few suggestions to avoid the gap given that
performance control on the one hand and strategies
and programs on the other are equally important:
1. Have strategic planning preceded the budget cycle.
2. Build a performance budgeting system.
Suggestions on avoiding the gap between
budgeting and strategic planning, con’t
4. Be aware the prior strategic planning efforts can
provide many of the promises needed to try to
influence budgeting in strategic directions.
5. Pick your budget fights carefully.
6. Consider implementing entrepreneurial
budgeting concepts to advance strategic
7. Make sure you have good analysts involved in
the budgeting process.
8. Develop criteria for evaluating budgets for all
programs-preexisting to new.
9. If you can, involve the same people in both
strategy formulation and implementation
Successful implementation of strategies and plans
will depend primarily on the design and use of various
implementation structures that coordinate and
manage implementation activities.
General guidelines are provided in addition to
guidelines for managing communication and
education, personnel, and direct and staged
1. Consciously and deliberately plan and manage
implementation in a strategic way.
2. Develop implementation strategy documents and
action plans to guide implementation and focus
attention on necessary decisions, actions, and
3. Try changes that can be introduced easily and
Process Guidelines: General Guidelines, con’t
4. Use a program and project management approach
5. Build enough people, time, attention, money,
administrative and support serves, and other
resources to ensure successful implementation.
6. Link new strategic initiatives with ongoing
7. Work quickly to avoid unnecessary or undesirable
competition with new priorities.
8. Focus on maintaining or developing coalition of
implementers, advocates, and interest groups intent
on effective implementation of the strategies and
willing to protect them over the long haul.
9. Be sure legislative, executive, and administrative
policies and actions facilitate rather than impede
10. Think carefully about how residual disputes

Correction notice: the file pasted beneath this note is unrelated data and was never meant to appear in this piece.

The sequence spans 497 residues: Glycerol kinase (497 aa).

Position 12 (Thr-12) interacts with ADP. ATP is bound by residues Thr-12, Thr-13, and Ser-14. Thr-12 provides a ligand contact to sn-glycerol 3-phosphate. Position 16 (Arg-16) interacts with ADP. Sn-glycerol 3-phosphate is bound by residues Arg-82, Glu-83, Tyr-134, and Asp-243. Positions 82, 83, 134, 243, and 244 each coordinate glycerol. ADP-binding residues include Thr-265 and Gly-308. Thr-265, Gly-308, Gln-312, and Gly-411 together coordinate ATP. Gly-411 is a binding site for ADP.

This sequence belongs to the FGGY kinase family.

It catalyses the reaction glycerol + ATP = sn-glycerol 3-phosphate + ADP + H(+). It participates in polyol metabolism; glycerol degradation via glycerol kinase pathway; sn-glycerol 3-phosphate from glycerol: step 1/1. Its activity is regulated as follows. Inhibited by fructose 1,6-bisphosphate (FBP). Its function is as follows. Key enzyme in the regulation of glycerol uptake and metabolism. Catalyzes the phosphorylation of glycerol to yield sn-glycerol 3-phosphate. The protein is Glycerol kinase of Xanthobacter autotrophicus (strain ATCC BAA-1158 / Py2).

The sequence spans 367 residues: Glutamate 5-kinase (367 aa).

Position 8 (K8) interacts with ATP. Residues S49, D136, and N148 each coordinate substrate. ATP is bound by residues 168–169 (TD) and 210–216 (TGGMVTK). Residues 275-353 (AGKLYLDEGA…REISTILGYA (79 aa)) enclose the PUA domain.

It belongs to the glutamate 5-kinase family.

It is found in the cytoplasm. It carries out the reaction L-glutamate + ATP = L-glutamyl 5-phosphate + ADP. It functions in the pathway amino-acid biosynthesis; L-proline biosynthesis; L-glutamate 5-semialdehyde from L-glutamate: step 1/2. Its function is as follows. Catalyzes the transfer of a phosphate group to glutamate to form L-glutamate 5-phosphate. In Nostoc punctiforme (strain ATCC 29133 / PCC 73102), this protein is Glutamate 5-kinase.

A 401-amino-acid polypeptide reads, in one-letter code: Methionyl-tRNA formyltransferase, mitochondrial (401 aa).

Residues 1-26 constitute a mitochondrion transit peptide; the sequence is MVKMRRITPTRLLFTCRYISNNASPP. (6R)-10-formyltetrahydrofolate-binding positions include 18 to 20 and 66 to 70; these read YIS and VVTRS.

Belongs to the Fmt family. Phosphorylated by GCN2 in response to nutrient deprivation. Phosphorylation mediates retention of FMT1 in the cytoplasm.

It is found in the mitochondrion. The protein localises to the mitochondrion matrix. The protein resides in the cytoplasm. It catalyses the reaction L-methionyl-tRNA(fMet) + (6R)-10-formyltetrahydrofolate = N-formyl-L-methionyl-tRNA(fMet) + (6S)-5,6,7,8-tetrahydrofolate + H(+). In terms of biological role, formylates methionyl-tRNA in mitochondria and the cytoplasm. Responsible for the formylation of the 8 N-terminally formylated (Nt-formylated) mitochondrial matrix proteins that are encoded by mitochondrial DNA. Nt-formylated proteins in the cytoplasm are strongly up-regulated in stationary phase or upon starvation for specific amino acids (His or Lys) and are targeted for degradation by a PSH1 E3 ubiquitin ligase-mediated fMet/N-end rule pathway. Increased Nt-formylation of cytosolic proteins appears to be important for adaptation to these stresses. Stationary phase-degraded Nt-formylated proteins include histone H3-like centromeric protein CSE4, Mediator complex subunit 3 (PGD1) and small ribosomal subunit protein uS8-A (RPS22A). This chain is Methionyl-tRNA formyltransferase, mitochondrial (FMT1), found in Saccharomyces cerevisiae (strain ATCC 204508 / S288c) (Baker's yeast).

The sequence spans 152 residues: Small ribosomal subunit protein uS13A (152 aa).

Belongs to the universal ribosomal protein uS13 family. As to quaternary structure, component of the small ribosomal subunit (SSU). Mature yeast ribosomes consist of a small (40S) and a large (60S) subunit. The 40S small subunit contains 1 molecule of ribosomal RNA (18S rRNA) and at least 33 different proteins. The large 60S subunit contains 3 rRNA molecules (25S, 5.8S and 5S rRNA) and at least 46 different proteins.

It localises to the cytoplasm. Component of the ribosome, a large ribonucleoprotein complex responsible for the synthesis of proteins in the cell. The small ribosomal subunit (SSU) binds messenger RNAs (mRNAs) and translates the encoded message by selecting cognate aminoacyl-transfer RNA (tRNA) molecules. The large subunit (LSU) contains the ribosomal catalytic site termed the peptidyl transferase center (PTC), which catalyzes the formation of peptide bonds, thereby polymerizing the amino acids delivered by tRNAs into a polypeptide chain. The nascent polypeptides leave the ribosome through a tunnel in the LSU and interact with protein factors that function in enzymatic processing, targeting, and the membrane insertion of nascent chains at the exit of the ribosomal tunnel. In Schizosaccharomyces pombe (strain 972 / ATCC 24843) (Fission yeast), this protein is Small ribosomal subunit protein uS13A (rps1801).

will be resolved and underlying norms enforced.
11. Remember that major changes, and even minor
ones, entail changes in the organization’s
12. Emphasize learning.
13. Hang in there!
Communication and Education Guidelines
1. Invest in communication activities.
2. Work to reduce resistance based on divergent
attitudes and lack of participation.
3. Consider developing a guiding vision of success
if one has not been developed already.
4. Build regular attention to appropriate
1. As much as possible, fill leadership and staff
positions with highly qualified people
committed to the change effort.
2. Give the strategic planning team the task of
planning and managing implementation or
establish an implementation team that has a
significant overlap in membership with the
3. Ensure access to and liaison with top
administrators during implementation.
4. Give special attention to the problem of easing
out, working around, or avoiding people who
are not likely to help the change effort for
Direct and Staged Implementation Guidelines
1. Consider direct implementation when the situation
is technically and politically simple, immediate
action is necessary for system survival in a crisis, or
the adopted solutions entail some “lumpiness” that
preclude staged implementation.
2. In difficult situations, consider staged
3. Design pilot projects to be effective ( see
4. Design demonstration projects to be effective( see
5. Carefully transfer tested changes to other
implementers ( see steps p.261)
6. When the implementation process is staged, give
special attention to those who will implement the
changes in the early stages.